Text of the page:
(This article belongs to the Special Issue Nanomaterials in CO2 Capture)
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Open AccessArticle
Copper–Silver Bimetallic Nanowire Arrays for Electrochemical Reduction of Carbon Dioxide
Nanomaterials 2019, 9(2), 173; https://doi.org/10.3390/nano9020173 - 30 Jan 2019
Cited by 3
Abstract
The electrochemical conversion of carbon dioxide (CO2) into gaseous or liquid fuels has the potential to store renewable energies and reduce carbon emissions. Here, we report a three-step synthesis using Cu–Ag bimetallic nanowire arrays as catalysts for electrochemical reduction of CO [...] Read more.
The electrochemical conversion of carbon dioxide (CO2) into gaseous or liquid fuels has the potential to store renewable energies and reduce carbon emissions. Here, we report a three-step synthesis using Cu–Ag bimetallic nanowire arrays as catalysts for electrochemical reduction of CO2. CuO/Cu2O nanowires were first grown by thermal oxidation of copper mesh in ambient air and then reduced by annealing in the presence of hydrogen to form Cu nanowires. Cu–Ag bimetallic nanowires were then produced via galvanic replacement between Cu nanowires and the Ag+ precursor. The Cu–Ag nanowires showed enhanced catalytic performance over Cu nanowires for electrochemical reduction of CO2, which could be ascribed to the incorporation of Ag into Cu nanowires leading to suppression of hydrogen evolution. Our work provides a method for tuning the selectivity of copper nanocatalysts for CO2 reduction by controlling their composition. Full article
(This article belongs to the Special Issue Nanomaterials in CO2 Capture)
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Open AccessArticle
An Evaluation of Graphene Oxides as Possible Foam Stabilizing Agents for CO2 Based Enhanced Oil Recovery
Nanomaterials 2018, 8(8), 603; https://doi.org/10.3390/nano8080603 - 08 Aug 2018
Cited by 1
Abstract
Graphene oxide, nanographene oxide and partially reduced graphene oxide have been studied as possible foam stabilizing agents for CO2 based enhanced oil recovery. Graphene oxide was able to stabilize CO2/synthetic sea water foams, while nanographene oxide and partially reduced graphene [...] Read more.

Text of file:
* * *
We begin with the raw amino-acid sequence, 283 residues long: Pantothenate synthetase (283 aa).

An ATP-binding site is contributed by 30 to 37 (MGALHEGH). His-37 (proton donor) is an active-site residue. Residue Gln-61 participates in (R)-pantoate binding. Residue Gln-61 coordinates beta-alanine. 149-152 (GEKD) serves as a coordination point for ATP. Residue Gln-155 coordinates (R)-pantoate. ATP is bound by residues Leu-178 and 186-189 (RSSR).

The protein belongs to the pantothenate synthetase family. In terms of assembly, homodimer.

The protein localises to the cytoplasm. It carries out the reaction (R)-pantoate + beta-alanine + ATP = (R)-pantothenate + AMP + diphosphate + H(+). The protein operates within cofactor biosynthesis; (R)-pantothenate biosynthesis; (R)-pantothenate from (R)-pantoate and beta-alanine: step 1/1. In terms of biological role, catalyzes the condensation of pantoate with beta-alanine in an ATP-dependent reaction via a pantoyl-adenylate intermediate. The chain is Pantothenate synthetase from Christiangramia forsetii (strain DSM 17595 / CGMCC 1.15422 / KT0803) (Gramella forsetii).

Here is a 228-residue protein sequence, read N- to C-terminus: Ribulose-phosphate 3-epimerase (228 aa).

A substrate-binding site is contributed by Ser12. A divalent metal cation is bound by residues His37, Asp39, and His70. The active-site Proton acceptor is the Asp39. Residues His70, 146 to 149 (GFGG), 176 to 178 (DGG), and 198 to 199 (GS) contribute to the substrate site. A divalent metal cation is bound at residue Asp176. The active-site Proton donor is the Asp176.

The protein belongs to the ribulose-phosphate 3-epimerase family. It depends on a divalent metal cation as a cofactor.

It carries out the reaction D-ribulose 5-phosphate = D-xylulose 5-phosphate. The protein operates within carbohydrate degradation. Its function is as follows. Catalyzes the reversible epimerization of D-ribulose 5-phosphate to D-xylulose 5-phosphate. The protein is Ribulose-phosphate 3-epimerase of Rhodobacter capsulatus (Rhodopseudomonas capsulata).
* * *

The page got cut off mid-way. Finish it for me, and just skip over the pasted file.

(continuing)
Graphene oxide, nanographene oxide and partially reduced graphene oxide have been studied as possible foam stabilizing agents for CO2 based enhanced oil recovery. Graphene oxide was able to stabilize CO2/synthetic sea water foams, while nanographene oxide and partially reduced graphene oxide were not able to stabilize foams. The inability of nanographene oxide for stabilizing foams was explained by the increase of hydrophilicity due to size decrease, while for partially reduced graphene oxide, the high degree of reduction of the material was considered to be the reason. Graphene oxide brine dispersions showed immediate gel formation, which improved foam stability. Particle growth due to layer stacking was also observed. This mechanism was detrimental for foam stabilization. Gel formation and particle growth caused these particles to block pores and not being filterable. The work indicates that the particles studied are not suitable for CO2 enhanced oil recovery purposes. Full article
(This article belongs to the Special Issue Nanomaterials in CO2 Capture)
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Review

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Open AccessReview
Sustainable Porous Carbon Materials Derived from Wood-Based Biopolymers for CO2 Capture
Nanomaterials 2019, 9(1), 103; https://doi.org/10.3390/nano9010103 - 16 Jan 2019
Cited by 7
Abstract
Porous carbon materials with tunable porosities and functionalities represent an important class of CO2 sorbents. The development of porous carbons from various types of biomass is a sustainable, economic and environmentally friendly strategy. Wood is a biodegradable, renewable, sustainable, naturally abundant and [...] Read more.
Porous carbon materials with tunable porosities and functionalities represent an important class of CO2 sorbents. The development of porous carbons from various types of biomass is a sustainable, economic and environmentally friendly strategy. Wood is a biodegradable, renewable, sustainable, naturally abundant and carbon-rich raw material. Given these advantages, the use of wood-based resources for the synthesis of functional porous carbons has attracted great interests. In this mini-review, we present the recent developments regarding sustainable porous carbons derived from wood-based biopolymers (cellulose, hemicelluloses and lignin) and their application in CO2 capture. Full article
(This article belongs to the Special Issue Nanomaterials in CO2 Capture)